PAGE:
Urge your federal legislators to support workers' rights bills

Workers deserve more rights

We live in a culture where corporations simply have too much power. Currently, they can:

  • Ask us to sign away our rights
  • Push us out of our jobs for any reason or no reason
  • Work while grieving a loved one
  • Check our credit in the hiring process
  • Fail to conduct investigations for reports of sexual harassment
  • Discriminate against those suffering from domestic violence
  • Retaliate against injured workers
  • Make it difficult for us to leave toxic workplaces when our healthcare is tied to our jobs
  • Silence us when we've been abused
  • Pay some workers below minimum wage
  • Not grant sufficient sick leave amid COVID-19
  • Conduct abusive scheduling practices
  • Avoid accountability for discrimination through wages and promotions
  • Steal wages
  • Block public employees from striking
  • Ask about our desired salary ranges, which has a discriminatory impact
  • Verbally abuse and sabotage workers with zero accountability

We can change this toxic culture for workers through by passing these bills into law:

BE HEARD Act (Bringing An End To Harassment by Enhancing Accountability and Rejecting Discrimination in the Workplace) (HR 2148)
Current law doesn’t do enough to stop discrimination, particularly for the most vulnerable workers. The BE HEARD Act strengthens and broadens discrimination laws, removes barriers for targets, and helps employers create incentives and accountability for safe workplaces:

  • It extends protections to all. Title VII of the Civil Rights Act doesn’t address workers in small businesses. This law would cover all employees regardless of business size plus independent contractors, volunteers, interns, fellows, and trainees — and add LGBTQ workers as a protected class.
  • It gives targets a fair chance in court. Case law requires that harassment be “severe or pervasive” to win in court, often unattainable and that groping may not even fall under. The bill outlines what conduct is and is not unlawful to give guidance to the courts who’ve historically excused abusive conduct, blocking justice, and preventing others from speaking up.
  • It promotes transparency. Acts of discrimination are most often kept private, furthered with agreements that mandate arbitration rather than lawsuits upon starting jobs. The bill would ban mandatory arbitration and non-disclosure agreements upon accepting a job.
  • It restores protections for workers harassed by supervisors. The bill would make holding employers liable for supervisor harassment easier.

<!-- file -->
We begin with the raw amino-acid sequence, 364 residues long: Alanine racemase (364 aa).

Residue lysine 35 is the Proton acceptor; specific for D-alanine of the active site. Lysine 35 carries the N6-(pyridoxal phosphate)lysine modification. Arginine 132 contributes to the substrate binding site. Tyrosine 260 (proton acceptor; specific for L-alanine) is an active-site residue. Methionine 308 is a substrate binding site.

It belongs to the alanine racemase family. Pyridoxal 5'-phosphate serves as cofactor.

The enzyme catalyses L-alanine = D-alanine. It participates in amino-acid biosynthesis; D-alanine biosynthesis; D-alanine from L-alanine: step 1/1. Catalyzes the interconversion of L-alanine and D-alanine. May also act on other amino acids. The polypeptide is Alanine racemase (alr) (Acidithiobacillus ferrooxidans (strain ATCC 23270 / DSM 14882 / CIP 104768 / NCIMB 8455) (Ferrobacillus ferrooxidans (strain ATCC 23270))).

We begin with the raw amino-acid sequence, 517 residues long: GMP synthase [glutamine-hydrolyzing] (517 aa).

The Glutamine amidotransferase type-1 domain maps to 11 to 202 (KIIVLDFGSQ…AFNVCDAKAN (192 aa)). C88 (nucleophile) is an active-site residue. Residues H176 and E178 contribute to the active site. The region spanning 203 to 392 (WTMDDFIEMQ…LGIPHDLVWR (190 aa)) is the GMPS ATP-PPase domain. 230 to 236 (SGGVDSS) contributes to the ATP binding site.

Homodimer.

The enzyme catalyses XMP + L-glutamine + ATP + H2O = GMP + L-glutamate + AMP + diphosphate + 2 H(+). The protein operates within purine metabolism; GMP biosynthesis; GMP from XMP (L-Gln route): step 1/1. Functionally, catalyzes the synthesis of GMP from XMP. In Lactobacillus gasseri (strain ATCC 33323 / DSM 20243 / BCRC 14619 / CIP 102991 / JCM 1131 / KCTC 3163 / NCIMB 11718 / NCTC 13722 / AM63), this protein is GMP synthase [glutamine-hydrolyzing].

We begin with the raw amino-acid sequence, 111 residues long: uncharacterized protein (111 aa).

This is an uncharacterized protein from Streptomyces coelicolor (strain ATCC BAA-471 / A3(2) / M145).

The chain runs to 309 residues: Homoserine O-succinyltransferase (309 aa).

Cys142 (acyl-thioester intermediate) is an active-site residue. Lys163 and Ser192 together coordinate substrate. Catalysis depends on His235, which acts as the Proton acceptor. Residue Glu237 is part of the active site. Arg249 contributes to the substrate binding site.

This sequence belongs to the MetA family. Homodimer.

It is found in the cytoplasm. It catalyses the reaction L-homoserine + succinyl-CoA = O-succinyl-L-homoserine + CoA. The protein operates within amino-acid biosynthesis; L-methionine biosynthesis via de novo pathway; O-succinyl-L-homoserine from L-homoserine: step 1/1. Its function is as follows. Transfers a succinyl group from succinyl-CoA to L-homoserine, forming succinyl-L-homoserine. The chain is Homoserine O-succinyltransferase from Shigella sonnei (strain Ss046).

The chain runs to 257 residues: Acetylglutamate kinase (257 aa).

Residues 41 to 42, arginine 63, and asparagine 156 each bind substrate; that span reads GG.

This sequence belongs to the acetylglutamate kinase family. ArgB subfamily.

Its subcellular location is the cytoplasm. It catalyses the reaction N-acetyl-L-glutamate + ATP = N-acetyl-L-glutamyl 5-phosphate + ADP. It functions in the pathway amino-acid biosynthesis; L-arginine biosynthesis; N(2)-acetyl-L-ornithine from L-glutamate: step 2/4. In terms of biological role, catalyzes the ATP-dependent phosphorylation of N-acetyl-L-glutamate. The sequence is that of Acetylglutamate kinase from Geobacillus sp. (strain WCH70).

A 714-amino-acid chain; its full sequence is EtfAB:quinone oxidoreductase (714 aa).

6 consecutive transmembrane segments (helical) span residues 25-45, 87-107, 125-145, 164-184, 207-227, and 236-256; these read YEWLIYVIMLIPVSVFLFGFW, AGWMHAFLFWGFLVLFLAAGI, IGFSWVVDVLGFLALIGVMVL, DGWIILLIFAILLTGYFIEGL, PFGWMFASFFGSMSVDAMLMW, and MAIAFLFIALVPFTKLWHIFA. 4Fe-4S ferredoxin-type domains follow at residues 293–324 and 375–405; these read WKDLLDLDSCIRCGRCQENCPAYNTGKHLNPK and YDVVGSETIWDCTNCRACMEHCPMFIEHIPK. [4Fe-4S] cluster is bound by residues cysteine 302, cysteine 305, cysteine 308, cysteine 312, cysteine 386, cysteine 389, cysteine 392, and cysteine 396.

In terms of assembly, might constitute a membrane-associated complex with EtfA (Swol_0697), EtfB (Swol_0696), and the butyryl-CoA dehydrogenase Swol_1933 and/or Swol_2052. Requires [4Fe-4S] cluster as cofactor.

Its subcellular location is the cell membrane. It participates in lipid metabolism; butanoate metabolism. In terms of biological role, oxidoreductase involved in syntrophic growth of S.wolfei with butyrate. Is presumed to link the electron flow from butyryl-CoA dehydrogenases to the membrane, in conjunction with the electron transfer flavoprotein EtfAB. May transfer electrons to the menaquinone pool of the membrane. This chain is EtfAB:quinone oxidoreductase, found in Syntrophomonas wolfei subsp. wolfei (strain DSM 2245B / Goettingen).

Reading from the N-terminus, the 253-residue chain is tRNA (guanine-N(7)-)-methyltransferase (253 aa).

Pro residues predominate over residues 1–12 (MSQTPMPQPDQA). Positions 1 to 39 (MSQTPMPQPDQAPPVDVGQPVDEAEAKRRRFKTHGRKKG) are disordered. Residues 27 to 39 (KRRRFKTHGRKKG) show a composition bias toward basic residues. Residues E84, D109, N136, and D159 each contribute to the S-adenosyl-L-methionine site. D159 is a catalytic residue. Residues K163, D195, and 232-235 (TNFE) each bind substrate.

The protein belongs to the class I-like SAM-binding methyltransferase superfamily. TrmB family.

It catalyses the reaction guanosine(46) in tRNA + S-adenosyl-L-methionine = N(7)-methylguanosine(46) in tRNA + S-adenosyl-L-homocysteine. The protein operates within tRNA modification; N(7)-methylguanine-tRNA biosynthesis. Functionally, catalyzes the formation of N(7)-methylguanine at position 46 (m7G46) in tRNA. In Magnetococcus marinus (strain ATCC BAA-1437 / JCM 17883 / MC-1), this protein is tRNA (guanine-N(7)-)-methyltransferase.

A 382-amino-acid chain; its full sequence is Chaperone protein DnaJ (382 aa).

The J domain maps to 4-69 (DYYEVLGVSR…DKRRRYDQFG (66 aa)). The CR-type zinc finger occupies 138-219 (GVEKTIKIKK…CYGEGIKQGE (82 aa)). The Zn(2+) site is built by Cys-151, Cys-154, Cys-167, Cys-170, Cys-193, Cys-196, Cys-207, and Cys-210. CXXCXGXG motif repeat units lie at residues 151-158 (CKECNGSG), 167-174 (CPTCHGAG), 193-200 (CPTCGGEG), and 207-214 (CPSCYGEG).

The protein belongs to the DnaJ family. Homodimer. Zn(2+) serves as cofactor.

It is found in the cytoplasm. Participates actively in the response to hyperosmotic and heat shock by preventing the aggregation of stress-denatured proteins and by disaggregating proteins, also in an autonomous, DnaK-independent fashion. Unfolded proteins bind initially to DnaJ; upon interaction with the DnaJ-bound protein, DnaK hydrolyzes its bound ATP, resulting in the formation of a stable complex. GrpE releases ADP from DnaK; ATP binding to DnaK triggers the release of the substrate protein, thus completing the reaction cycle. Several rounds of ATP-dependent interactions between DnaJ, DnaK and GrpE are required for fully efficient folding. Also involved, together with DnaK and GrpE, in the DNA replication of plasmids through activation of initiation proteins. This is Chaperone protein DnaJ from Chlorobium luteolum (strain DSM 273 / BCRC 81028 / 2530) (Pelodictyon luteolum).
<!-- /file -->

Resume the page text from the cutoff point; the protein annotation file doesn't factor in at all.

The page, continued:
• It assists employers in creating harassment-free workplaces. The bill authorizes research and data collection and gives employers template policies, trainings, and surveys plus best practices.

FAIR (Forced Arbitration Injustice Repeal) Act (HR 963)
The FAIR Act defines aims to end predispute arbitration agreements. Arbitration agreements do not favor employees because they deprive them of their rights to the civil justice system.

Paycheck Fairness Act (HR 7)
An effort to address the gender pay gap, the Paycheck Fairness Act holds employers accountable for retaliating against workers who share wage information and places the burden on employers to justify pay gaps. Workers can then sue for wage discrimination.

PRO Act (HR 2474)

The PRO Act will empower workers to negotiate better wages, benefits, and working conditions while preventing employers from interfering in union elections and other workers’ rights violations through penalties. It will also override “right-to-work” laws that prevent unions from collecting dues from the workers they represent. (Unions drive gender equality, higher wages, better benefits, and safer workplaces, but union membership is only 10 percent of the country’s workforce.)

Workplace Violence (HR 1195)
Since the House has passed the Workplace Violence Prevention for Health Care and Social Service Workers Act (HR 1195), workplace violence has only increased according to the American Nurses Association (ANA)’s surveys. It’s now the Senate’s turn to help end the violence now.

Overall, the likelihood of health care workers being exposed to violence is higher than prison guards or police officers – with 1 in 4 nurses having been assaulted at work. And health care settings have only become riskier and more intense from the COVID-19 pandemic. We cannot address workforce shortages without addressing working conditions. They go hand-in-hand.

For years, ANA has been leading the charge to address workplace violence through its #EndNurseAbuse campaign, raising awareness about this issue and pushing for regulatory and legislative solutions. If passed, the bill would require the Occupational Safety and Health Administration to develop and enforce specific standards for health care and social service employers to hold them accountable for protecting their employees.

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